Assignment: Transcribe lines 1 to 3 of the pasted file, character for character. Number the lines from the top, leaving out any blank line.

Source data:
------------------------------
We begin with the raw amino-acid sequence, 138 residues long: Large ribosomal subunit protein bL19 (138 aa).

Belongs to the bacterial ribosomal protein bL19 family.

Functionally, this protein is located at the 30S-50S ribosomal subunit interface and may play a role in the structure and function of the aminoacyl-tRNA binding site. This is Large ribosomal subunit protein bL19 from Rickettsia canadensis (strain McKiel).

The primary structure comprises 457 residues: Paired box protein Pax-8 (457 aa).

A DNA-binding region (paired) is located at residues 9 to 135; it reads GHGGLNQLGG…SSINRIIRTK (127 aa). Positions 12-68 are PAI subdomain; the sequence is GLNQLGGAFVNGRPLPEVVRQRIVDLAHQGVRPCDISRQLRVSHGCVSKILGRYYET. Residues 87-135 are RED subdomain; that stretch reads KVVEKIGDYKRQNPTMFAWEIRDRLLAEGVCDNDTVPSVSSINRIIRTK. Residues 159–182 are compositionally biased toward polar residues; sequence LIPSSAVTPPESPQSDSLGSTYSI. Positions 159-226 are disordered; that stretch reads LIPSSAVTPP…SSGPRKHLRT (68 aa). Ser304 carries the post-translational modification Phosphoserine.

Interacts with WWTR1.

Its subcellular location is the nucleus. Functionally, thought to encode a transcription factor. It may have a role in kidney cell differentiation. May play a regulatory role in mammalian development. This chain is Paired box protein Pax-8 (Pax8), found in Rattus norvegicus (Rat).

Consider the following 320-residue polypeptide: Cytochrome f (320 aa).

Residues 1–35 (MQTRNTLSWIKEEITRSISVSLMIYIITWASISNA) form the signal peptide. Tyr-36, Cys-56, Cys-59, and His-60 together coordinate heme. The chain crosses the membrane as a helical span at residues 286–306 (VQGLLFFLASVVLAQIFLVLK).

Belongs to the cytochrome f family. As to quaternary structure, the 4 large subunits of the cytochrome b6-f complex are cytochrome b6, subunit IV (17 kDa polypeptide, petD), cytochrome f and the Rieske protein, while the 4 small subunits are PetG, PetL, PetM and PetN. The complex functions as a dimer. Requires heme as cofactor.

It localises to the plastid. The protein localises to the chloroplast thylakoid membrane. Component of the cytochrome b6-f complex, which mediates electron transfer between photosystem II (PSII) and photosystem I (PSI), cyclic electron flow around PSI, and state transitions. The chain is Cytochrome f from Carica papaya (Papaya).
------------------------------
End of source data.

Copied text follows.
We begin with the raw amino-acid sequence, 138 residues long: Large ribosomal subunit protein bL19 (138 aa).

Belongs to the bacterial ribosomal protein bL19 family.

Functionally, this protein is located at the 30S-50S ribosomal subunit interface and may play a role in the structure and function of the aminoacyl-tRNA binding site. This is Large ribosomal subunit protein bL19 from Rickettsia canadensis (strain McKiel).